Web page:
MITROVICA, Kosovo -- MITROVICA, Kosovo (AP) — The father of a Roma immigrant girl who has become a cause celebre in France said Friday he pretended his family was from Kosovo in hope of gaining pity — and political asylum.
The lie didn't work, and he and his family were expelled as illegal immigrants. His revelation is the latest twist in a tale that has shaken the French government and sent thousands of French high school students into the street, protesting on behalf of deported classmates.
The girl, 15-year-old Leonarda Dibrani, was taken by police from a school field trip last week, then sent to Kosovo with her family. While such expulsions occur regularly as France tries to stem illegal immigration, the circumstances of the arrest — in front of Leonarda's classmates and teachers — shocked many.
France's Socialist government is investigating. Interior Minister Manuel Valls said he would get the results of the investigation Saturday.
Meanwhile, questions have surfaced over the Dibrani family history.
Activists who worked with the family initially said they had fled Kosovo because of discrimination against Roma, or Gypsies, and limited opportunities.
But Leonarda's father, Reshat Dibrani, told The Associated Press on Friday that the Kosovo story was a lie aimed at achieving a better life for his six children.
Presenting copies of their birth certificates, he said he was born in Kosovo but moved to Italy years ago, and that his children were born in Italy but don't have Italian citizenship. He believed they had a better chance at permanently settling in France than Italy, so he moved the family to France, claiming the whole family was from impoverished, post-war Kosovo.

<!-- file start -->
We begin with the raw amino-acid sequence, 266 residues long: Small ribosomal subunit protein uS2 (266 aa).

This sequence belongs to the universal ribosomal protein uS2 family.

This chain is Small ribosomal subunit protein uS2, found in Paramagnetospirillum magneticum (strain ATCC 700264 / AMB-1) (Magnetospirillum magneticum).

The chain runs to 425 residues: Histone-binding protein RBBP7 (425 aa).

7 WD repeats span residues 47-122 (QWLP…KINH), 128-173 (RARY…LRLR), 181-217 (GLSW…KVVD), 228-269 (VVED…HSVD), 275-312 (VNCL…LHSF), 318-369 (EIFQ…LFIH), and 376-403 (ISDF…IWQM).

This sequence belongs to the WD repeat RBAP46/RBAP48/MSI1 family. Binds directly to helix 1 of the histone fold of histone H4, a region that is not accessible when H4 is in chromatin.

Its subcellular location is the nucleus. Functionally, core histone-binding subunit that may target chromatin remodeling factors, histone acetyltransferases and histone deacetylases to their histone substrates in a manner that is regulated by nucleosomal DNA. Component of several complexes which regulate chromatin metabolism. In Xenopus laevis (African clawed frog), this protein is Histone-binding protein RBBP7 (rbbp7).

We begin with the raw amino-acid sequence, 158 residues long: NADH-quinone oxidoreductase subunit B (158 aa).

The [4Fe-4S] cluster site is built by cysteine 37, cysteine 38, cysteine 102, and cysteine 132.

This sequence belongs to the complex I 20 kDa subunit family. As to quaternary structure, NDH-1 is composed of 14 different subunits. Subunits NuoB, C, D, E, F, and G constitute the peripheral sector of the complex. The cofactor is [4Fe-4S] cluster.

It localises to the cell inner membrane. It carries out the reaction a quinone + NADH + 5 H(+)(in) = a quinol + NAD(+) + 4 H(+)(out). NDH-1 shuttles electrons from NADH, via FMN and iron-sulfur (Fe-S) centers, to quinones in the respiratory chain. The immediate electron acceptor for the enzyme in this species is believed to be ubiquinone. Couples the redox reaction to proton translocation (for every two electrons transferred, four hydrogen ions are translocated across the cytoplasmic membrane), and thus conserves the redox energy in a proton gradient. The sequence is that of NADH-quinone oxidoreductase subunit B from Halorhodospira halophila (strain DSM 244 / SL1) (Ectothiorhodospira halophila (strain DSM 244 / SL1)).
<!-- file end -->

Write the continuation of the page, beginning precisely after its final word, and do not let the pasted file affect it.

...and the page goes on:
"We said in France that we had come from Kosovo so that we could get the papers," he said in Mitrovica in northern Kosovo. "If I had told them that I am Kosovar and that (the children) were born in Italy, then France would say go back to Italy."
He said many immigrant families try similar stories. "You look to do what's best for the family," he said.
The case of the Dibrani family and an Armenian high school student expelled last weekend prompted protests by high school students around Paris. Thousands of teenagers, saying the expulsions are unfair to immigrant children trying to get an education and a better life, rallied peacefully at the Place de la Bastille. A few threw stones and pens at riot police trying to slow down their march, and were met by tear gas.
Leonarda Dibrani said she's "very grateful" for the students' support.
Angela Charlton and Nicolas Garriga in Paris contributed to this report.